Via the Alabama Insurance Dept:


The Affordable Care Act (ACA) requires that insurers planning to increase plan premiums submit their rates to the Alabama Department of Insurance for review.

The rate review process is designed to improve insurer accountability and transparency. It ensures that experts evaluate whether the proposed rate increases are based on reasonable cost assumptions and solid evidence. The ACA also requires that a summary of rate review justifications and results be accessible to the public in an easily understandable format. The Federal Rate Review website is designed to meet that mandate. For more information, see here.

The information is provided in the tables below. Also attached are links to the redacted actuarial memorandum, which support these changes. The rate changes are being proposed and reviewed by the Alabama Department of insurance (ALDOI). As soon as they are final, they may be purchased on the Federal Exchange or through private agents and brokers. The programs will be effective beginning on January 1, 2023.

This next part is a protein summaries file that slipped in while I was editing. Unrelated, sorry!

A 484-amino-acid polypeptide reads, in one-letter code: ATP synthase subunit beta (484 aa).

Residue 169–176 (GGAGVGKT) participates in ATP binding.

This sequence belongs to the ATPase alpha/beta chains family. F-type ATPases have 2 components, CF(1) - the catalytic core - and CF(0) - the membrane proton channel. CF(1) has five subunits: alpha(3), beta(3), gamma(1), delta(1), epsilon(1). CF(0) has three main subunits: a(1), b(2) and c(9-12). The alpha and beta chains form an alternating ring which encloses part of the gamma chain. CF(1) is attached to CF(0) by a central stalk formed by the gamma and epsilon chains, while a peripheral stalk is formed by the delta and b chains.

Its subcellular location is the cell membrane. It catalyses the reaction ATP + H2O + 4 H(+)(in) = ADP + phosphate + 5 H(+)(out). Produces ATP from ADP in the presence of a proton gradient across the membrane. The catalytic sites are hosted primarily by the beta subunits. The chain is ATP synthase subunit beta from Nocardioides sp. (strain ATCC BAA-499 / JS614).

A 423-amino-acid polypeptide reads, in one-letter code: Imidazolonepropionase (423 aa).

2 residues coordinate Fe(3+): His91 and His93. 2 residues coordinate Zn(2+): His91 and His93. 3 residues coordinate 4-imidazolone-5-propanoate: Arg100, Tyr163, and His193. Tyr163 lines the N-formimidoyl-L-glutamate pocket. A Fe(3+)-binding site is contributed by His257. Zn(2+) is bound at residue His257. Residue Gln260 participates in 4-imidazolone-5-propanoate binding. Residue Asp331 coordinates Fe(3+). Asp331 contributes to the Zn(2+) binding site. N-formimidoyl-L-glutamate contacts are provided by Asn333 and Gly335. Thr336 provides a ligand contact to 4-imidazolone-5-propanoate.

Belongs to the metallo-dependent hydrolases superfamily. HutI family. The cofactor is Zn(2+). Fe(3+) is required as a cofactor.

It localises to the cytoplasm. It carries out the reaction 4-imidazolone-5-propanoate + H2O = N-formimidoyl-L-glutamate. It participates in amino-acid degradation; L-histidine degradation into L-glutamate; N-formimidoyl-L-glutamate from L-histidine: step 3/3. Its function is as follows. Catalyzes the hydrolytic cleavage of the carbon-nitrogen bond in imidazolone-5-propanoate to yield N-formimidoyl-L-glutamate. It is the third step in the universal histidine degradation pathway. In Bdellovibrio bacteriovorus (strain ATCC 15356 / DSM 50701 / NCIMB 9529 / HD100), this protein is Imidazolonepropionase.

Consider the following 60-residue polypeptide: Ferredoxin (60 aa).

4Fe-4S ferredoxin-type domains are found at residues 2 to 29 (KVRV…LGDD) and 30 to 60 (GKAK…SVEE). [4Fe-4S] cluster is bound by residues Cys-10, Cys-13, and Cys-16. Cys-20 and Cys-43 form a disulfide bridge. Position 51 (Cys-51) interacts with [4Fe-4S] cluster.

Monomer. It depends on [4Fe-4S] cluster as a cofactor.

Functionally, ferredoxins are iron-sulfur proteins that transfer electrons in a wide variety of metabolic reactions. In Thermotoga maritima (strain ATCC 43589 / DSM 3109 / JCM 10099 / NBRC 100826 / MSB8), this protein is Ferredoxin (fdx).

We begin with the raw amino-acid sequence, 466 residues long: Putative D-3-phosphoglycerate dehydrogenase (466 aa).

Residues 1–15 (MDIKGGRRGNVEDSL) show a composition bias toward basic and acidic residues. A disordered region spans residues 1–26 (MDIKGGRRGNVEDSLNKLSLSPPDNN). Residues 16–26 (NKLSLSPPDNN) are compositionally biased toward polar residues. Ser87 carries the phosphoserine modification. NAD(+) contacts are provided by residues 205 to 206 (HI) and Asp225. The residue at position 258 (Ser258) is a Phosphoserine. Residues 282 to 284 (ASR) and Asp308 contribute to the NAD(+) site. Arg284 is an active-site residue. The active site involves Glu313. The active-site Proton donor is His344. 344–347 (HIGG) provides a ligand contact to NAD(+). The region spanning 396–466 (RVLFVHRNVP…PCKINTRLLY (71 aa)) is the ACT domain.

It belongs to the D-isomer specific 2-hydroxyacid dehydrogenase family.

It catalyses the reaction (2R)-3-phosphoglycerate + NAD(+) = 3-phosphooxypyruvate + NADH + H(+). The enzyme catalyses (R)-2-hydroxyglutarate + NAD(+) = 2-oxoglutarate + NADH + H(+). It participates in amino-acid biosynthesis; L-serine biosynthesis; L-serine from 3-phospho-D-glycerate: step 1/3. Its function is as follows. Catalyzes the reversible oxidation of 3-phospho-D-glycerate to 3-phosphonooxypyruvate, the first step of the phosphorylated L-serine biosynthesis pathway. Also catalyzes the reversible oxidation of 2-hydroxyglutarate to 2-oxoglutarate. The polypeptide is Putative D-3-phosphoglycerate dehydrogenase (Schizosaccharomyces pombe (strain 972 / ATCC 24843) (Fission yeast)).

via the Centers for Medicare & Medicaid Services:

  • Awards to 36 grantees support President Biden’s Executive Orders on Strengthening Medicaid and the Affordable Care Act, and represent the largest outreach and enrollment investment ever made through Connecting Kids to Coverage program.

The U.S. Department of Health and Human Services (HHS), through the Centers for Medicare & Medicaid Services (CMS), today awarded $49 million to organizations on the frontlines of reducing uninsured rates and connecting more children, parents, and families to health care coverage. In support of President Biden’s Executive Orders on Strengthening Medicaid and the Affordable Care Act, and HHS Secretary Xavier Becerra’s priority of expanding access to affordable, quality health care, these awards represent the largest investment CMS has ever made in outreach and enrollment through the Connecting Kids to Coverage program.